June 22, 2018 - July 15, 2018
Portraits can represent individuals in many different ways. They can be literal representations of a person or they can represent a person symbolically.
As though freed from the burden of realism, portrait painters of the time began to explore new ways to represent people, breaking with the literal and representational portrait of the previous era.
By the turn of the 20th century, in addition to art making its way into homes of the middle class, photographs had become the most accessible and popular mode of portraiture.
Our fascination with “self,” and the infinitely varied and complex exploration of representational human psychology and symbology continues today with the pervasive use of smart phones to capture and share portraits in ways never before imagined.
Join us as we explore the complex fabric and direction of contemporary portraiture as the theme for the grand opening of Black Box Gallery.
DETROIT PAINTER - My work is seeded in process painting and material discovery. Elements of sculpture inhabit the unique dimensional aesthetic of each work (thanks John Chamberlain), and through said process and discovery each piece becomes a bounty of visual elements. They represent the NEW BEAUTY- our· complex evolution as technology integrates and becomes as important andunconscious as breathing or eating.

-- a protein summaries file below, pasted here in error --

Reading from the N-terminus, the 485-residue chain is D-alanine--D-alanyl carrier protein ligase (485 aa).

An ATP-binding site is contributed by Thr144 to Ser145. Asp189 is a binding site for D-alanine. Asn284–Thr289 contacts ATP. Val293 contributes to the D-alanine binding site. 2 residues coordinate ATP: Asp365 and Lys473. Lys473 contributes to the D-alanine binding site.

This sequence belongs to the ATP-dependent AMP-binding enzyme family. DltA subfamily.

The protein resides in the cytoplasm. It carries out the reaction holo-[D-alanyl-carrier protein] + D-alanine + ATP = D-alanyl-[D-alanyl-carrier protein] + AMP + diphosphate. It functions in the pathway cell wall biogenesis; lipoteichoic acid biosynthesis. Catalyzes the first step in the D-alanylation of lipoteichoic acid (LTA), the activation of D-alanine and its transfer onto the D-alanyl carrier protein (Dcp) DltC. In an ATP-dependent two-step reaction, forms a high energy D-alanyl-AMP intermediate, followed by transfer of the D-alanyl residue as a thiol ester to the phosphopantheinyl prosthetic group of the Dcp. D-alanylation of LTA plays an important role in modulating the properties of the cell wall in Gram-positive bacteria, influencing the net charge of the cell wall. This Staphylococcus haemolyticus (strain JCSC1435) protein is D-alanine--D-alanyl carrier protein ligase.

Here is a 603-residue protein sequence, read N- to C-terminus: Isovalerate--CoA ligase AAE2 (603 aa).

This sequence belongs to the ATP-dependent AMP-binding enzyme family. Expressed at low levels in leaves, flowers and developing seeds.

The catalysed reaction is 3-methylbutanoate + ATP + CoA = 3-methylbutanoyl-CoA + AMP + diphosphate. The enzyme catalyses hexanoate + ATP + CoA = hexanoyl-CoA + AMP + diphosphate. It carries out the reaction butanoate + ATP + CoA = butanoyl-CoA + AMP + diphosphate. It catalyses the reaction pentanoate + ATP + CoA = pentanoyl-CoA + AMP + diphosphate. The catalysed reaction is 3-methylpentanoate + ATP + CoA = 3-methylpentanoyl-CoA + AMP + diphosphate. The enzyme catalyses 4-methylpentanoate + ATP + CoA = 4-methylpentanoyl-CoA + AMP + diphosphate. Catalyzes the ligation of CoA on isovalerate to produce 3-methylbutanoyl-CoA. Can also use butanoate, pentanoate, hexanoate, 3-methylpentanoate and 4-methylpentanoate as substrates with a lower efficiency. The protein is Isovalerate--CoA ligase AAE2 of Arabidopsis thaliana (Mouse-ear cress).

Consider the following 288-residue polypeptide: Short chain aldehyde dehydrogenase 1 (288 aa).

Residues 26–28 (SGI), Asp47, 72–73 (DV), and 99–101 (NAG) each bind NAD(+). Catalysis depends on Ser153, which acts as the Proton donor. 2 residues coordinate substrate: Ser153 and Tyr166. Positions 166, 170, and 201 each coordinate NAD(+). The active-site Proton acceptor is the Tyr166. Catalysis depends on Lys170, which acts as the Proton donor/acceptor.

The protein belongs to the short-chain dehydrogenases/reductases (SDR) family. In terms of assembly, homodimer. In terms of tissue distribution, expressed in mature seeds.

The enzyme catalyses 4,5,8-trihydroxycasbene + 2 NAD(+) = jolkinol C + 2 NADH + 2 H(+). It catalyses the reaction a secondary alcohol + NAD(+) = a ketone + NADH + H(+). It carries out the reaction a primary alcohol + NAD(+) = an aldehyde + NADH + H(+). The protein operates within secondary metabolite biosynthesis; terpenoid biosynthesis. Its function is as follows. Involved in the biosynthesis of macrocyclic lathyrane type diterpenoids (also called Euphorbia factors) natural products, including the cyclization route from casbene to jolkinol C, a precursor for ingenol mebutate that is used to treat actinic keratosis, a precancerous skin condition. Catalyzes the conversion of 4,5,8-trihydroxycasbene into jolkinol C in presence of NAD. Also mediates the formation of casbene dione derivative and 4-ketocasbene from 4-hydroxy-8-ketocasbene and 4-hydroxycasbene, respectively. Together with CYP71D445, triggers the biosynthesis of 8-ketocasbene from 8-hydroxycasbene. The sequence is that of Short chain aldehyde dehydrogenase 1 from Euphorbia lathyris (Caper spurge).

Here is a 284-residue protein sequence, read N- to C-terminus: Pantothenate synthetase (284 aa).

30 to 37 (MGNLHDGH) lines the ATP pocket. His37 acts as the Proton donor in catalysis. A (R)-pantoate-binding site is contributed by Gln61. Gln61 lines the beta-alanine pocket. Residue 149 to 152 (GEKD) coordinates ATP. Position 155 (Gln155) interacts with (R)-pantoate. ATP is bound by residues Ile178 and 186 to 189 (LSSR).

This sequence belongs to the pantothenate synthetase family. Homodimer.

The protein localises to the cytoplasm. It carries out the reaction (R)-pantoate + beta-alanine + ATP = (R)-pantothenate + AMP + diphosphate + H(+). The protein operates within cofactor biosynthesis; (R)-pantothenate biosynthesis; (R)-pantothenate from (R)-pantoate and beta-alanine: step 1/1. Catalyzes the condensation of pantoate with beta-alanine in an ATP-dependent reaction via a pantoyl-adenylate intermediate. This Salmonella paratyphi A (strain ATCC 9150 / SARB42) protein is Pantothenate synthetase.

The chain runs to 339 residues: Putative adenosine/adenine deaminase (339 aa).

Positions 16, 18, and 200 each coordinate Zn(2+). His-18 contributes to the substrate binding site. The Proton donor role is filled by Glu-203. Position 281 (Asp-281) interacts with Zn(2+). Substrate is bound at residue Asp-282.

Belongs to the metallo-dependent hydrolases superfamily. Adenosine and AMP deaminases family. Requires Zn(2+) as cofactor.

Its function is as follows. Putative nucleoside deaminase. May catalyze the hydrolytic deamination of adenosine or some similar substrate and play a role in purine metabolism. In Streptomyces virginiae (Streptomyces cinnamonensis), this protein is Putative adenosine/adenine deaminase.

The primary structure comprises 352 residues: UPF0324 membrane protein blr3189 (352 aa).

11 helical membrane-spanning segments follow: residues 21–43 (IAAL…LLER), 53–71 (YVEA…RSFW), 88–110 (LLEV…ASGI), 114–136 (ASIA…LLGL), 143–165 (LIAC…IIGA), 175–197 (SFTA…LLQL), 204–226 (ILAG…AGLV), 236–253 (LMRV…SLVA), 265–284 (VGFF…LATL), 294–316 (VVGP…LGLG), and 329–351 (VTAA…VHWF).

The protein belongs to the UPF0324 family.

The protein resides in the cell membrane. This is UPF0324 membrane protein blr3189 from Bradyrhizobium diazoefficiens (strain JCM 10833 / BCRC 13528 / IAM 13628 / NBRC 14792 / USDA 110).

Process is everything to my work, and generally outweighs the final product in terms of importance. The juicy pleasure of contrivance; the informational and emotional release of creation become intoxicating. Process becomes art, and art is process.
The completed works persist through a crowded field with their own distinct voice, and to me they are both the visual and tactile answer I have been searching for over many years. They represent a strong personal understanding of where we are as a people today ... complicated, curious, ever changing. They are predatory, hedonistic and define the New Beauty
Barbara Melnik Carson
Mohamad S. Bazzi